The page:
How can Nuclear Power be Safe?

November 25, 2013

By John Stewart
Director, Policy and Research
Canadian Nuclear Association

Imagine:  It’s 300,000 years ago.  You’re an ape-like human living in a small, semi-nomadic band.  Your group migrates among a few favourite campsites.  And for a few hundred generations, you’ve been learning to control fire.

Last night, your fire got away and scorched several hectares around camp.  Your group lost half its stock of animal skins, and some members got burned.

Among the tribe, moods vary.  Some say the whole fire idea was wrong.  “Inherently unsafe technology,” they grunt.   “Made the whole place useless for years.”   “Better off the old-fashioned way, huddling in our animal skins in the dark,” some mutter.  “Raw meat tasted better anyhow.”   “Uneconomic – all that time spent looking for firewood and blowing on hot coals.”

You have different ideas.  You build stone fire-rings (for containment).  You keep water handy (for shutdown) and bank coals (for quick restart).  You teach people how to handle and put out fire (safety training).  You rotate fuel so it burns fully, and you build the fire against an upright rock so more of the heat and light reflect toward you (efficiency).  You experiment with cooking (applications).

Ten thousand generations later, fire safety still isn’t perfect.  But over 10,000 generations of our species have had warmth, light, and better and safer food.  Six or eight of those generations have had abundant mechanical power.  Three or four generations have had mass transport and electricity, with the huge leaps in life quality they bring.  All from using and controlling fire.

Unfortunately, it took us most of those 10,000 generations to get really good at reducing the risks.  A major urban fire happened on average every two years in the 1800s.  New York and Toronto each had two devastating fires in the first half of that century.  This just doesn’t happen today.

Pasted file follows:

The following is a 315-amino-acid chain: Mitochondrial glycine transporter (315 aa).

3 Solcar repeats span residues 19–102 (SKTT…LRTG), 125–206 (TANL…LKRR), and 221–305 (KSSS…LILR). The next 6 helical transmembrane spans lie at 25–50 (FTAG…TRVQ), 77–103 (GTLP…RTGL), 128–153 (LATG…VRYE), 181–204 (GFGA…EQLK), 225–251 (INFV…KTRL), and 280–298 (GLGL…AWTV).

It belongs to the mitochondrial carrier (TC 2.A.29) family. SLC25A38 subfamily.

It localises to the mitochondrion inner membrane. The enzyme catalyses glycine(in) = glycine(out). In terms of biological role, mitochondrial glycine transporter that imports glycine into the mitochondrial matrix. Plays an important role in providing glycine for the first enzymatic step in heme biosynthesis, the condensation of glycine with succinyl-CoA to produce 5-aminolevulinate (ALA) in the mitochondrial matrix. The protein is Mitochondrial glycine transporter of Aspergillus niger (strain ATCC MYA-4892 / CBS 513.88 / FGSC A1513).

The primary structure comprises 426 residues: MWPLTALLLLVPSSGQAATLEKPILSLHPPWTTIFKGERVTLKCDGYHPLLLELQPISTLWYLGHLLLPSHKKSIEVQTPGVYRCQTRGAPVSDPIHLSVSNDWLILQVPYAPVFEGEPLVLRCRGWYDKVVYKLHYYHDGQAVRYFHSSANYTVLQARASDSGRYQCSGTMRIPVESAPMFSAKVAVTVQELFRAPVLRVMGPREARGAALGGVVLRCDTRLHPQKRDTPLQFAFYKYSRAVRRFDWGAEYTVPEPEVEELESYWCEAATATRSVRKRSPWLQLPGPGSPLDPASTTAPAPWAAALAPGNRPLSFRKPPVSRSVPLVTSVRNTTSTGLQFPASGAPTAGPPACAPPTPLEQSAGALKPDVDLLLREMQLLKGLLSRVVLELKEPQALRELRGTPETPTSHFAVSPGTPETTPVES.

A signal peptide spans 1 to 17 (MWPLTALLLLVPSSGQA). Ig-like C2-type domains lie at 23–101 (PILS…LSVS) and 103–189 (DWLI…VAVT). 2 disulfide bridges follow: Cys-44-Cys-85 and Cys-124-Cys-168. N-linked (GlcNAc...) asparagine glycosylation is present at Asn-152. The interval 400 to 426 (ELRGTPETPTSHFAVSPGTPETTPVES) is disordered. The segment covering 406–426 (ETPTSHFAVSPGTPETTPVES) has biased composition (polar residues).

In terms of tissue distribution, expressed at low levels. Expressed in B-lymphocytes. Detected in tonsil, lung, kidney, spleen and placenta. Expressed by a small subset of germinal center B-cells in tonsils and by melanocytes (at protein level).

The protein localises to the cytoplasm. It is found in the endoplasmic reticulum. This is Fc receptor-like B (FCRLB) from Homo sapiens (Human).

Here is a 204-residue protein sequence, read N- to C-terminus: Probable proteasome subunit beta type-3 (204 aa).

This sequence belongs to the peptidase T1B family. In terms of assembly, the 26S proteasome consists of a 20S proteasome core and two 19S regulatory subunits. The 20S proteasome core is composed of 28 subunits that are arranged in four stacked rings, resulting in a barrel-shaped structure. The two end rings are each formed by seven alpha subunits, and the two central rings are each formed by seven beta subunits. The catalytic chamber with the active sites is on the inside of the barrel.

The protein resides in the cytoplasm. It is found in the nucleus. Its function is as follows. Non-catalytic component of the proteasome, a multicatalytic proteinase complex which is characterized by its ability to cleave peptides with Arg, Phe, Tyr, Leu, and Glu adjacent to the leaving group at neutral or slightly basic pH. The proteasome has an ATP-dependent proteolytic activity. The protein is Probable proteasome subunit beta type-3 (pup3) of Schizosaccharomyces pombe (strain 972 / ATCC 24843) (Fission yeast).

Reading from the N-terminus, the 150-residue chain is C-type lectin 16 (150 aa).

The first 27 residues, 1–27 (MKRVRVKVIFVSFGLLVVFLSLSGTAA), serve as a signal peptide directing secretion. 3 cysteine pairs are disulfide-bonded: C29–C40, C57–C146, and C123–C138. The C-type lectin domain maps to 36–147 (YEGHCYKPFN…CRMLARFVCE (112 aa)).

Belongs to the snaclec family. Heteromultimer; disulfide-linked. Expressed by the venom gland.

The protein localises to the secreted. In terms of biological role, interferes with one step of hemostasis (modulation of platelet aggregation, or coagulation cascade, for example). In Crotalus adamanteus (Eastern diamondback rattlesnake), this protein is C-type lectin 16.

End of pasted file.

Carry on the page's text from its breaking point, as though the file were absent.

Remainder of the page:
Things like fire departments, hydrants, alarms, extinguishers, and appliance and building codes have done wonders since 1800 to make fire safer to use, without reducing its benefits.  Starting a couple of hundred years ago, we began institutionalizing and systematizing safety, and these are some of the results.

Fire marshals, insurance institutes, building inspectors, product regulators, hospitals, manufacturers and many other professionals collaborate to spot risks, reduce them, and make us safer.  Each fire is an opportunity to learn better how to prevent fires, and is treated that way.  As a result, fire frequency, damage, deaths and injury rates are driven ever downward – first in the most advanced regions, and elsewhere soon after.

Fire Death Rates per Million Population by Selected Countries

Fire Death Rates per Million Population by Selected Countries


Source:  “Fire death rate trends:  An international perspective,” Topical Fire Report Series, US Fire Administration

Nuclear energy is the new fire.  It can improve our lives as dramatically as fire did.  With near-zero carbon emissions, and fewer impacts on air, land and forest.  And more quickly.  Just two generations after the first controlled reaction, we had applied nuclear technology worldwide in energy and medicine.

Meanwhile, measured against the old fire, nuclear’s safety is phenomenal.  The few dozen direct fatalities from nuclear look like a pin-prick, whether you look at direct or indirect harm, compared to the damage that is still done by fire even after all our success in controlling it.

We learn quickly now.  Good collaborative work by many professionals does that work systematically and relentlessly.  While safety is not and will not be perfect – in fire, air travel, consumer products, nuclear or anywhere else – we are learning faster and getting better.

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